Canadian Press reporter Mike Blanchfield has won the James Travers fellowship, an $25,000 international reporting grant that will allow him to probe the human cost of cluster bombs worldwide. 

 Canadian Press reporter Mike Blanchfield has won the James Travers fellowship, an $25,000 international reporting grant that will allow him to probe the human cost of cluster bombs worldwide. 

This is the second time the R. James Travers Foreign Corresponding Fellowship has been awarded. It's designed to encourage Canadian journalists to report on key global stories.

Blanchfield, who currently covers international affairs for The Canadian Press in Ottawa, plans to use the fellowship to investigate the impact the so-called bomblets are having in dormant war zones and will produce a multimedia package of stories assessing Canada's role in an international effort to have cluster bombs banned. His fellowship project will take him to Cambodia, Laos, Geneva and Washington, D.C.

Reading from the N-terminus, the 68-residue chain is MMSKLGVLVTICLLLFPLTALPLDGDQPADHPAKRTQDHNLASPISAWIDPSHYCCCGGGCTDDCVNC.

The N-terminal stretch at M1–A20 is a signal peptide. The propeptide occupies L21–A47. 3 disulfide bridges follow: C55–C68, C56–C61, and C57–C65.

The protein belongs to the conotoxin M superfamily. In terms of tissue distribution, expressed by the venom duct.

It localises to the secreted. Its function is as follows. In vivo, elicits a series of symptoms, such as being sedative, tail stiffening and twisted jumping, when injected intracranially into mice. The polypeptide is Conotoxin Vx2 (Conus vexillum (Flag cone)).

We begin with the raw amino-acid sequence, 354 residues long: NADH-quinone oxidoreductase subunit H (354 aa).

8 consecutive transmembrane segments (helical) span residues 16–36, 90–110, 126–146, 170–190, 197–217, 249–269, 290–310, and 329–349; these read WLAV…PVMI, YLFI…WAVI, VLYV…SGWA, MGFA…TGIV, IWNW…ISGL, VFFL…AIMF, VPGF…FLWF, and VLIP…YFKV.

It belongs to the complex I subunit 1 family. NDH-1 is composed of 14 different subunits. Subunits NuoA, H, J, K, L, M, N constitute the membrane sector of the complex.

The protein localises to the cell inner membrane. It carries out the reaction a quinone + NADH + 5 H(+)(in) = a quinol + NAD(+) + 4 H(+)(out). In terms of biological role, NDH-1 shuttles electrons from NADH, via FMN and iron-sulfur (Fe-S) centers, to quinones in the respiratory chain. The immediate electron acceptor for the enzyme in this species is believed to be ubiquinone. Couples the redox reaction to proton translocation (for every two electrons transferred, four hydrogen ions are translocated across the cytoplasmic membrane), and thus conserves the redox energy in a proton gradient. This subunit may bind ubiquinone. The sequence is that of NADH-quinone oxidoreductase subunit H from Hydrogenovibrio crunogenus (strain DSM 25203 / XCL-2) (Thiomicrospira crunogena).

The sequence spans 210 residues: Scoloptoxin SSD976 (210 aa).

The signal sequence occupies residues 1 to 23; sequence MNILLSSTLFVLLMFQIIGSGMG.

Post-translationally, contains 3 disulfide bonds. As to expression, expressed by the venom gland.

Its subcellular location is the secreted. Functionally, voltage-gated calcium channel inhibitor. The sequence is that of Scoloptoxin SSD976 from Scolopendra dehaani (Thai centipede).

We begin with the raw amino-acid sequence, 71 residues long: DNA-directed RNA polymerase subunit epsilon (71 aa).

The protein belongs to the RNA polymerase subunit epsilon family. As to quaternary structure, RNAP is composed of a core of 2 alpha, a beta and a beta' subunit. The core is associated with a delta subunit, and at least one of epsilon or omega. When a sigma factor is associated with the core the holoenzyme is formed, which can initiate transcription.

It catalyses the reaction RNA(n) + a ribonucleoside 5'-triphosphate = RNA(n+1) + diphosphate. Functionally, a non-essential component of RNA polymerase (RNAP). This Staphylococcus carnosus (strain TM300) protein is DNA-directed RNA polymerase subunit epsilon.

"This is a great honour for Mike and we are very proud of him," said Canadian Press Editor-In-Chief Scott White. "He's a journalist who is committed to digging into complex and serious issues. The Travers Fellowship is a wonderful opportunity for Mike to do just that." 

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During his career, James Travers was a foreign correspondent, editor of the Ottawa Citizen, and executive editor of the Toronto Star. At the time of his death on March 3, 2011 he was an award-winning Ottawa columnist for the Star.

 

 

 

 

Tamara Baluja is an award-winning journalist with CBC Vancouver and the 2018 Michener-Deacon fellow for journalism education. She was the associate editor for J-Source from 2013-2014.